Maple Leaf did not an use outside financial adviser. The company's CFO, Tom Muir, was reportedly the architect of the 1997 bid and, along with a team of other in-house executives, negotiated Thursday's deal.

A Smithfield spokesman said the company does not reveal its advisers.

Borden Ladner Gervais LLP and McCarthy Tétrault LLP had advised Smithfield on the Schneiders takeover.

Nesbitt Burns Inc. and Goodman Phillips & Vineberg — now Davies Ward Phillips & Vineberg LLP — advised Schneiders' board on that deal.

Thursday's merger brings together two of Canada's best-known makers of hot dogs, bacon and sausages. Maple Leaf and Schneiders products sit side by side in most Canadian grocery stores, and both long- standing brands are as familiar in Canada as the Oscar Mayer brand is in the U.S.

Schneiders, which has more than 5,000 employees, was founded in 1890 by John Metz Schneider, who began making sausages in his home. Schneiders reported annual sales of C$1.24 billion and earnings of C$54 million for the year ended April 27.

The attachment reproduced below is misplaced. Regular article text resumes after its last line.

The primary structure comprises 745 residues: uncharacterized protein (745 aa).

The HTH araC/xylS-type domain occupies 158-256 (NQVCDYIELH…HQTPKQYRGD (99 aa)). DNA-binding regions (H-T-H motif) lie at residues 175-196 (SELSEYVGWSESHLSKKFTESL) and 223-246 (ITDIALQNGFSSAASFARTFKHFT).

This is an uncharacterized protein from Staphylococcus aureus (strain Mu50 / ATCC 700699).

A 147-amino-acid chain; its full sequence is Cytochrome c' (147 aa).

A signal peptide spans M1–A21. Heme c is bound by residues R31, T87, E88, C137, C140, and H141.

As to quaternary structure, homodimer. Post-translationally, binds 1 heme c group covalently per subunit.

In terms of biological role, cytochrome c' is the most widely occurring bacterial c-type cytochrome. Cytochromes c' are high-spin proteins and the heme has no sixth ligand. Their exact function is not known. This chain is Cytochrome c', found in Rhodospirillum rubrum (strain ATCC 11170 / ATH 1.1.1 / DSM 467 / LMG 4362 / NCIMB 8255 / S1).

Maple Leaf was formed in 1991 through a merger of Maple Leaf Mills Ltd. and meat processor Canada Packers Inc. In 1995 McCain Capital Corp. and the Ontario Teachers' Pension Plan acquired a controlling interest in the company from Hillsdown Holdings plc of the U.K.

Maple Leaf owns almost 85% of Canada Bread Co. Ltd. and employs about 15,000 workers in Canada, the U.S., Europe and Asia.

The Ontario Teachers' Pension Plan owns almost 40% of Maple Leaf, while a branch of Canada's prominent food-sector family, the McCains of New Brunswick, owns more than 30%.

The deal hinges on approval by Canada's competition watchdog but is expected to close by the end of the year.

Maple Leaf said it is funding the deal with debt and will consider issuing between C$100 million and C$200 million in treasury shares over the next few months.

The company has also secured a commitment from the Ontario Teachers' Pension Plan to buy as much as C$150 million of the treasury shares within 12 months of the closing date.